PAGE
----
During this past winter break, I had a conversation with a couple friends about the concept of “faking it ‘til you make it,” the idea that one can imitate confidence so that as this faux confidence produces success, success may generate real confidence.
One friend started talking about someone she knew who got into Harvard Business School, not on merit but rather because he was able to put on a Harvard worthy façade, whatever that may entail, and nudge his way in.
As she was telling me this, I was nodding my head vigorously with a big grin on my face, thinking, “Man that’s really impressive,” and when she finished, I excitedly responded “Kudos to him!,” not realizing that she was actually telling me the story in disdain and utterly disapproved of this guy’s methodology. Awkward.
I quickly tried to explain myself. I described how when I was pitching to the investors on ABC’s TV show, “Shark Tank,” I did not necessarily know the specific numbers they had asked me for. Rather than admitting that, I gave “guesstimated” answers.
Call me a fake, but I did so with extreme confidence, because there was no way I was going home without a deal just because I didn’t know a couple numbers. And it worked. I walked out of there with a $50,000 investment.
My friend then got up and walked away with the clear look of disapproval on her face. I later learned that the reason she was so upset by what I said was that it came across as me taking pride in bluffing.
A couple weeks later, I happened to stumble upon an article in the Harvard Business Review titled “The Authenticity Paradox,” in which the author Herminia Ibarra writes that while authenticity has become a gold standard for success, it can also hinder your growth and limit your impact. Career advances require a person to step out of one’s comfort zone, which can make the person feel unauthentic because their “natural inclination is to latch onto authenticity as an excuse for sticking to what’s comfortable.”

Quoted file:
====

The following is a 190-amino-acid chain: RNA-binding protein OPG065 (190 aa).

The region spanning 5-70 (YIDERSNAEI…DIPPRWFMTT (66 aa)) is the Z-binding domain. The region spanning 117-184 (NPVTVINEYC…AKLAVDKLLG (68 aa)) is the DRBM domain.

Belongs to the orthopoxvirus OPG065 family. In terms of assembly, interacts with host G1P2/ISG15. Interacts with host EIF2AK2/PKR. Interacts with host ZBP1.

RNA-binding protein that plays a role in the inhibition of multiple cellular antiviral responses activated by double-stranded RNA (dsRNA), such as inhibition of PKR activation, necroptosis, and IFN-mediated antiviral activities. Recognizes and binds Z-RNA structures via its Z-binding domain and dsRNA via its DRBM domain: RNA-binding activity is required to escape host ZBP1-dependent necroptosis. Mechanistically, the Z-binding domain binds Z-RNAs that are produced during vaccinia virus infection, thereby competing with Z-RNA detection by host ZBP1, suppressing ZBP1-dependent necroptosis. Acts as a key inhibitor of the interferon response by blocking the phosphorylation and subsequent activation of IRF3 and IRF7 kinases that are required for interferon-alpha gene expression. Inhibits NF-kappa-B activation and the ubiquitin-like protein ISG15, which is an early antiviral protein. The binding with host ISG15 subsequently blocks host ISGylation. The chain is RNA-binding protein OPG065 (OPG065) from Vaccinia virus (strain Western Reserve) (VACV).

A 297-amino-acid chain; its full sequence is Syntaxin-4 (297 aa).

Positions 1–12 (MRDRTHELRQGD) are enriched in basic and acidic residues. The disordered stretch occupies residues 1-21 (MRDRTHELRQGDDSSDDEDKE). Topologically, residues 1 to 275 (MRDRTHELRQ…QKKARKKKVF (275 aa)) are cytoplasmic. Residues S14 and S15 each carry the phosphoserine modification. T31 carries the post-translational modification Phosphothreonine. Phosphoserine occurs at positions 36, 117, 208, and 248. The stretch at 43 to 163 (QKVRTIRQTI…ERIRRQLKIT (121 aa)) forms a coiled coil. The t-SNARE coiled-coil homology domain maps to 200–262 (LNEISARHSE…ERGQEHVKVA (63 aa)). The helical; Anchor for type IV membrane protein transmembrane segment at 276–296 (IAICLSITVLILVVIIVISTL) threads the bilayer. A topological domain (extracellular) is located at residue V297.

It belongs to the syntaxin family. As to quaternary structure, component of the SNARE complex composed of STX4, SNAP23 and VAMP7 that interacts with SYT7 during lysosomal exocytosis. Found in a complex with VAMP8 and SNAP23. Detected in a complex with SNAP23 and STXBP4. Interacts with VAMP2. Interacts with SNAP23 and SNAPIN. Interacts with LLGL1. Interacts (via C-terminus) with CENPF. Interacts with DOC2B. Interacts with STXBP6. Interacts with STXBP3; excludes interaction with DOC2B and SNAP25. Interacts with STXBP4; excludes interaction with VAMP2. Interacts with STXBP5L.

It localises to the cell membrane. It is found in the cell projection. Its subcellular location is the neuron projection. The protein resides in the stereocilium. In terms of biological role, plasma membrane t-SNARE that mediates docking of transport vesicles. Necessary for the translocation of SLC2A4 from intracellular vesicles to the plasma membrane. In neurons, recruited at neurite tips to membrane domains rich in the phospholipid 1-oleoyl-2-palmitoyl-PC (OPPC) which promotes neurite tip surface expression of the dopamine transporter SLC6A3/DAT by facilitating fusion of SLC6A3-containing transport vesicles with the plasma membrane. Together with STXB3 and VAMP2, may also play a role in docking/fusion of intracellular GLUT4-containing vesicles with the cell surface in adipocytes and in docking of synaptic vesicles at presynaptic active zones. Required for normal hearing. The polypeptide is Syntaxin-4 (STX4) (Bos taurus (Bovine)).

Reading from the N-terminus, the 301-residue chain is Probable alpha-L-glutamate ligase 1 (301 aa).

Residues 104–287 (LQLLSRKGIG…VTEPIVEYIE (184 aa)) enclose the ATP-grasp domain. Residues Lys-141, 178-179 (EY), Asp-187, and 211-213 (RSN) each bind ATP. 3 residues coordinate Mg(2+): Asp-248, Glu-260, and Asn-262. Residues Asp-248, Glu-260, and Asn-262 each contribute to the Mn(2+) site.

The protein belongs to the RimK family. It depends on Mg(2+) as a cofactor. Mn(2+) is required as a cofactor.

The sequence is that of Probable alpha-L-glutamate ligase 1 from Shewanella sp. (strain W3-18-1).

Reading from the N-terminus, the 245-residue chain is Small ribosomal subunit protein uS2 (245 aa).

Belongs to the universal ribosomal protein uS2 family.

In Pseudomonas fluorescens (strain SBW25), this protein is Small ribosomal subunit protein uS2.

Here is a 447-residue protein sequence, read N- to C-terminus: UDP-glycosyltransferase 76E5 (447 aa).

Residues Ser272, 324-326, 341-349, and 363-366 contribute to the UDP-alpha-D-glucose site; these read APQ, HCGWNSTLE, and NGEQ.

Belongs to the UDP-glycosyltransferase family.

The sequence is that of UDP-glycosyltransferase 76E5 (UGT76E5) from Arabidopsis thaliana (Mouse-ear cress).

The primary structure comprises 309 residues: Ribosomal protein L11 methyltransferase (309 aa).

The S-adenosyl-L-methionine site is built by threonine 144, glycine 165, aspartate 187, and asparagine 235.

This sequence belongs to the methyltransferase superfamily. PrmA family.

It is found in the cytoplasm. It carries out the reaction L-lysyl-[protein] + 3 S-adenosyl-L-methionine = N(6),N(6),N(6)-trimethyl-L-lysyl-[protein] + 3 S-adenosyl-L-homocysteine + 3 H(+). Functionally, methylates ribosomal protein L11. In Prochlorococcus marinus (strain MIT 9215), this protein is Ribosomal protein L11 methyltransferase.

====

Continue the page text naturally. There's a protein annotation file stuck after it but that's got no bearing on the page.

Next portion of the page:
You may be faced with a challenge that you are unsure how to handle, and you can approach it one of two ways. Admit your hesitation, or internalize that hesitation, tackle the challenge head on and fake it until you can navigate with confidence.
The latter takes a lot of courage and can feel artificial at first. However, Ibarra writes, “the only way to avoid being pigeonholed and ultimately become better leaders is to do the things that a rigidly authentic sense of self would keep us from doing.”
It would certainly be much easier for me to stay in my comfort zone and admit it when I feel unsure about something. But, if I did that, how could I ever climb? How could anyone ever climb?
I went into the “Shark Tank” feeling, on the inside, like the terrified 20-year-old woman I was with a couple of prototypes, zero sales to show for and no business plan to prove a single thing.
On the outside, however, I exuded the confidence of the young businesswoman I knew I could become if I had a powerhouse Shark for a partner by my side. The last thing I wanted was to lose that opportunity just because I was not quite where I needed to be yet. So instead I pretended, with unwavering confidence, that I knew exactly what I was doing even though I was shaking inside.
When I think about “faking it ‘til you make it” in terms of how it may play out for others, my fellow senior classmates preparing to enter the professional world alarmingly soon come to mind. I have filled out several job applications within the past few months and sat down for interviews.
I have learned from my experience running a business and negotiating with smart people that first impressions form quickly, and they matter.
Employers know that very few of the recent college graduate job applicants actually possess the skills listed in the job descriptions. Do you really think your major is actually arming you with the particular skill set you need for the job you’re applying to? No. But the difference between someone who gets hired and someone who doesn’t is your attitude.
University of Minnesota psychologist Mark Snyder identified two psychological profiles that identify a leader. The first are “‘high self-monitors’ — or chameleons, who are naturally able and willing to adapt to the demands of a situation without feeling fake. Chameleons care about managing their public image and often mask their vulnerability with bluster.”
The second are “low self-monitors” or “true-to-selfers” who prefer to express exactly how they feel even when it “runs counter to situational demands.”
I don’t take pride in bluffing. But I do take pride in being a chameleon. Which one are you?
Kaeya Majmundar is a College senior from Chicago, Illinois.